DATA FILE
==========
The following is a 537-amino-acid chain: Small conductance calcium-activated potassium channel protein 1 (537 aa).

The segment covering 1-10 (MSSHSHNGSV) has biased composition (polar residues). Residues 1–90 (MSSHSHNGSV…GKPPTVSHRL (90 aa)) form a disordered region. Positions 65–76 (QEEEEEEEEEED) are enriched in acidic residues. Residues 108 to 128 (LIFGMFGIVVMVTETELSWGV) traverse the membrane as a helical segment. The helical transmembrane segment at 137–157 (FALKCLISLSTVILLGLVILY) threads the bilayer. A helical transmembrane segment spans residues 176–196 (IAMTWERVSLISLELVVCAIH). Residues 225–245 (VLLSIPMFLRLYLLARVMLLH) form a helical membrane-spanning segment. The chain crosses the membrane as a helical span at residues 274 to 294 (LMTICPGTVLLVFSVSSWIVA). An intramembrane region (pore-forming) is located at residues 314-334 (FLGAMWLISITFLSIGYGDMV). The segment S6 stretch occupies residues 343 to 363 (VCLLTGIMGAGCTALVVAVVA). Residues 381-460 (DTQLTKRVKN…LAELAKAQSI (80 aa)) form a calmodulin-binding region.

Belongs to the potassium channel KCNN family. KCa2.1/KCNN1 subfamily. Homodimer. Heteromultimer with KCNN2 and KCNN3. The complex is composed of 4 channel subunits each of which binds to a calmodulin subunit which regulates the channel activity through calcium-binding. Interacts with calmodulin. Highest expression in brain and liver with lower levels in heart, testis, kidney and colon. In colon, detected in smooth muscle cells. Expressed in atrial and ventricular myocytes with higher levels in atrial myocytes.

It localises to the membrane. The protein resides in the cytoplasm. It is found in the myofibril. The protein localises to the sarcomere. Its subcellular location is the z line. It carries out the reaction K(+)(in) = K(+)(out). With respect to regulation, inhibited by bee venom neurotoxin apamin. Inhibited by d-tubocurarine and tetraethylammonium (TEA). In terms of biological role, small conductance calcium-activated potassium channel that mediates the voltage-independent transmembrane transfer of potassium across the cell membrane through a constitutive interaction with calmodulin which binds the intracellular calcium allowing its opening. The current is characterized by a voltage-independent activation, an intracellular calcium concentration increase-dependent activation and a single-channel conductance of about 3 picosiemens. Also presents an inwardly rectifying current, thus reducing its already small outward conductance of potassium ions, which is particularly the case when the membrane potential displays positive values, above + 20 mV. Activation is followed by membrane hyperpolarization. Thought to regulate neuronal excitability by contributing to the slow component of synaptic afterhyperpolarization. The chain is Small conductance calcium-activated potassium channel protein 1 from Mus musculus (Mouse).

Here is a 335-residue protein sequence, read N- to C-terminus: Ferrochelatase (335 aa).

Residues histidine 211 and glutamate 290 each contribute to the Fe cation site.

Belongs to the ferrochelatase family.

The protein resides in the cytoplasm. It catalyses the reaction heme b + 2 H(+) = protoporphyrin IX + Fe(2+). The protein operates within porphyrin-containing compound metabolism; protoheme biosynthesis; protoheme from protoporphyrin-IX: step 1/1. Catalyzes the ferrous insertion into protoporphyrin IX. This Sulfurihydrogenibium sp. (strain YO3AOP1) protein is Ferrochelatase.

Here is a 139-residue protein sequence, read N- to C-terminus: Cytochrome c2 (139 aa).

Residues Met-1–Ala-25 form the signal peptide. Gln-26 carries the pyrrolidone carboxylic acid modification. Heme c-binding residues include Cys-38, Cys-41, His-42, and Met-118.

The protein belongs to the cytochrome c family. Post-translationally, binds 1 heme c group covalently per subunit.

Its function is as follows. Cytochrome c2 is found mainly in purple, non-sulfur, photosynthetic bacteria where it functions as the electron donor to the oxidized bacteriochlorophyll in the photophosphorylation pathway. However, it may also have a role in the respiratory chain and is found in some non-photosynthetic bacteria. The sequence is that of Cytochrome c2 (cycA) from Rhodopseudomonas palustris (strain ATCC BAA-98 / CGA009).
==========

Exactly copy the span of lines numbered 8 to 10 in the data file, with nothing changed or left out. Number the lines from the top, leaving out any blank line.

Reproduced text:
The protein resides in the cytoplasm. It catalyses the reaction heme b + 2 H(+) = protoporphyrin IX + Fe(2+). The protein operates within porphyrin-containing compound metabolism; protoheme biosynthesis; protoheme from protoporphyrin-IX: step 1/1. Catalyzes the ferrous insertion into protoporphyrin IX. This Sulfurihydrogenibium sp. (strain YO3AOP1) protein is Ferrochelatase.

Here is a 139-residue protein sequence, read N- to C-terminus: Cytochrome c2 (139 aa).

Residues Met-1–Ala-25 form the signal peptide. Gln-26 carries the pyrrolidone carboxylic acid modification. Heme c-binding residues include Cys-38, Cys-41, His-42, and Met-118.